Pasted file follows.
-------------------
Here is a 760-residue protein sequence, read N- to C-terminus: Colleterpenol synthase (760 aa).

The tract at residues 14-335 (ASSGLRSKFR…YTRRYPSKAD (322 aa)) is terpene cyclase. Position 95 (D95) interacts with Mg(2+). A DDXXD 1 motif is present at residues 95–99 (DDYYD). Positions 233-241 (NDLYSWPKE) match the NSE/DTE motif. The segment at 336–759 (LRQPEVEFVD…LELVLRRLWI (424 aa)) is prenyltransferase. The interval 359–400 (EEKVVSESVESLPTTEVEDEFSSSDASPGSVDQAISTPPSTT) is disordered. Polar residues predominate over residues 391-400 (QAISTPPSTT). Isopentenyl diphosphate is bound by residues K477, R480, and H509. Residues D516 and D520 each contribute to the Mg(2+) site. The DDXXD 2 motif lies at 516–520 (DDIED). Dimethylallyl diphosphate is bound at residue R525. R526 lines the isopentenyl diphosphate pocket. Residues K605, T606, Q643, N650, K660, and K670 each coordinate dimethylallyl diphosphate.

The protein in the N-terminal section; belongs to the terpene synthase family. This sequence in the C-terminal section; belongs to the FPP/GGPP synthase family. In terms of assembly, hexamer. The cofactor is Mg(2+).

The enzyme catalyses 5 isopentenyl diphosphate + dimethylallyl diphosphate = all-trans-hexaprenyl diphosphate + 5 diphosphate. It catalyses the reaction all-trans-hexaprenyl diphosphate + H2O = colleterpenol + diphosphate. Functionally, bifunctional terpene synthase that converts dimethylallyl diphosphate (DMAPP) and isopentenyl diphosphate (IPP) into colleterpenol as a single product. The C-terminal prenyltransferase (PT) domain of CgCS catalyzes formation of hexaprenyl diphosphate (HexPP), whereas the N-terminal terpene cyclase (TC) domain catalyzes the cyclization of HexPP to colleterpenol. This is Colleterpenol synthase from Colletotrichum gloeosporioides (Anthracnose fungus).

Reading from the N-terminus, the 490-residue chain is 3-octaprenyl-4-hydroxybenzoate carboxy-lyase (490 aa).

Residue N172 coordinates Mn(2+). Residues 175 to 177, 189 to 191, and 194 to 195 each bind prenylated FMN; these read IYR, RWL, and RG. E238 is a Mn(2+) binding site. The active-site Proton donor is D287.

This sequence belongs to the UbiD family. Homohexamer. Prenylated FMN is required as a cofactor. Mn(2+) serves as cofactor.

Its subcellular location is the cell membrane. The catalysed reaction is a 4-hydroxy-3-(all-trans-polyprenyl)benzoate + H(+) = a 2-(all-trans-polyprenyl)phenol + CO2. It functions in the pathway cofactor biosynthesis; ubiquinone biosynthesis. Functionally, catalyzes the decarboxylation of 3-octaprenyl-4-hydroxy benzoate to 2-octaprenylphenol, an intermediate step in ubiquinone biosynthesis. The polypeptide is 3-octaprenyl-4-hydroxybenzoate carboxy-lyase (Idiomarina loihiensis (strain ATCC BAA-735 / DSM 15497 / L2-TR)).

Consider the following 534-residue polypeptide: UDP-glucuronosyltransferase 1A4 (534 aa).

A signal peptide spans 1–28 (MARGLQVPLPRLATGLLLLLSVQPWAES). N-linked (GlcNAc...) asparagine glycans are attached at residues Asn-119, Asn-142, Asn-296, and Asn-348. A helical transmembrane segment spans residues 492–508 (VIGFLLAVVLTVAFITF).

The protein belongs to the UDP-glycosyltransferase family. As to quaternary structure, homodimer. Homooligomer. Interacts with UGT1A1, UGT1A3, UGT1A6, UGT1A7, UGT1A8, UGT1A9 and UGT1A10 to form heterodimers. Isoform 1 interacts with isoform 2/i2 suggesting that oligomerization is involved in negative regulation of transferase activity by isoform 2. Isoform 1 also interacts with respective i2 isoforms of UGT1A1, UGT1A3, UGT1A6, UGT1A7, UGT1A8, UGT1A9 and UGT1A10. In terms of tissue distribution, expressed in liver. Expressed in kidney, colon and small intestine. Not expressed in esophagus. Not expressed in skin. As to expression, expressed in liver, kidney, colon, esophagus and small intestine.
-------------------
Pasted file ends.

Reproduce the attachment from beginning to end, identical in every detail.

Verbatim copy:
Here is a 760-residue protein sequence, read N- to C-terminus: Colleterpenol synthase (760 aa).

The tract at residues 14-335 (ASSGLRSKFR…YTRRYPSKAD (322 aa)) is terpene cyclase. Position 95 (D95) interacts with Mg(2+). A DDXXD 1 motif is present at residues 95–99 (DDYYD). Positions 233-241 (NDLYSWPKE) match the NSE/DTE motif. The segment at 336–759 (LRQPEVEFVD…LELVLRRLWI (424 aa)) is prenyltransferase. The interval 359–400 (EEKVVSESVESLPTTEVEDEFSSSDASPGSVDQAISTPPSTT) is disordered. Polar residues predominate over residues 391-400 (QAISTPPSTT). Isopentenyl diphosphate is bound by residues K477, R480, and H509. Residues D516 and D520 each contribute to the Mg(2+) site. The DDXXD 2 motif lies at 516–520 (DDIED). Dimethylallyl diphosphate is bound at residue R525. R526 lines the isopentenyl diphosphate pocket. Residues K605, T606, Q643, N650, K660, and K670 each coordinate dimethylallyl diphosphate.

The protein in the N-terminal section; belongs to the terpene synthase family. This sequence in the C-terminal section; belongs to the FPP/GGPP synthase family. In terms of assembly, hexamer. The cofactor is Mg(2+).

The enzyme catalyses 5 isopentenyl diphosphate + dimethylallyl diphosphate = all-trans-hexaprenyl diphosphate + 5 diphosphate. It catalyses the reaction all-trans-hexaprenyl diphosphate + H2O = colleterpenol + diphosphate. Functionally, bifunctional terpene synthase that converts dimethylallyl diphosphate (DMAPP) and isopentenyl diphosphate (IPP) into colleterpenol as a single product. The C-terminal prenyltransferase (PT) domain of CgCS catalyzes formation of hexaprenyl diphosphate (HexPP), whereas the N-terminal terpene cyclase (TC) domain catalyzes the cyclization of HexPP to colleterpenol. This is Colleterpenol synthase from Colletotrichum gloeosporioides (Anthracnose fungus).

Reading from the N-terminus, the 490-residue chain is 3-octaprenyl-4-hydroxybenzoate carboxy-lyase (490 aa).

Residue N172 coordinates Mn(2+). Residues 175 to 177, 189 to 191, and 194 to 195 each bind prenylated FMN; these read IYR, RWL, and RG. E238 is a Mn(2+) binding site. The active-site Proton donor is D287.

This sequence belongs to the UbiD family. Homohexamer. Prenylated FMN is required as a cofactor. Mn(2+) serves as cofactor.

Its subcellular location is the cell membrane. The catalysed reaction is a 4-hydroxy-3-(all-trans-polyprenyl)benzoate + H(+) = a 2-(all-trans-polyprenyl)phenol + CO2. It functions in the pathway cofactor biosynthesis; ubiquinone biosynthesis. Functionally, catalyzes the decarboxylation of 3-octaprenyl-4-hydroxy benzoate to 2-octaprenylphenol, an intermediate step in ubiquinone biosynthesis. The polypeptide is 3-octaprenyl-4-hydroxybenzoate carboxy-lyase (Idiomarina loihiensis (strain ATCC BAA-735 / DSM 15497 / L2-TR)).

Consider the following 534-residue polypeptide: UDP-glucuronosyltransferase 1A4 (534 aa).

A signal peptide spans 1–28 (MARGLQVPLPRLATGLLLLLSVQPWAES). N-linked (GlcNAc...) asparagine glycans are attached at residues Asn-119, Asn-142, Asn-296, and Asn-348. A helical transmembrane segment spans residues 492–508 (VIGFLLAVVLTVAFITF).

The protein belongs to the UDP-glycosyltransferase family. As to quaternary structure, homodimer. Homooligomer. Interacts with UGT1A1, UGT1A3, UGT1A6, UGT1A7, UGT1A8, UGT1A9 and UGT1A10 to form heterodimers. Isoform 1 interacts with isoform 2/i2 suggesting that oligomerization is involved in negative regulation of transferase activity by isoform 2. Isoform 1 also interacts with respective i2 isoforms of UGT1A1, UGT1A3, UGT1A6, UGT1A7, UGT1A8, UGT1A9 and UGT1A10. In terms of tissue distribution, expressed in liver. Expressed in kidney, colon and small intestine. Not expressed in esophagus. Not expressed in skin. As to expression, expressed in liver, kidney, colon, esophagus and small intestine.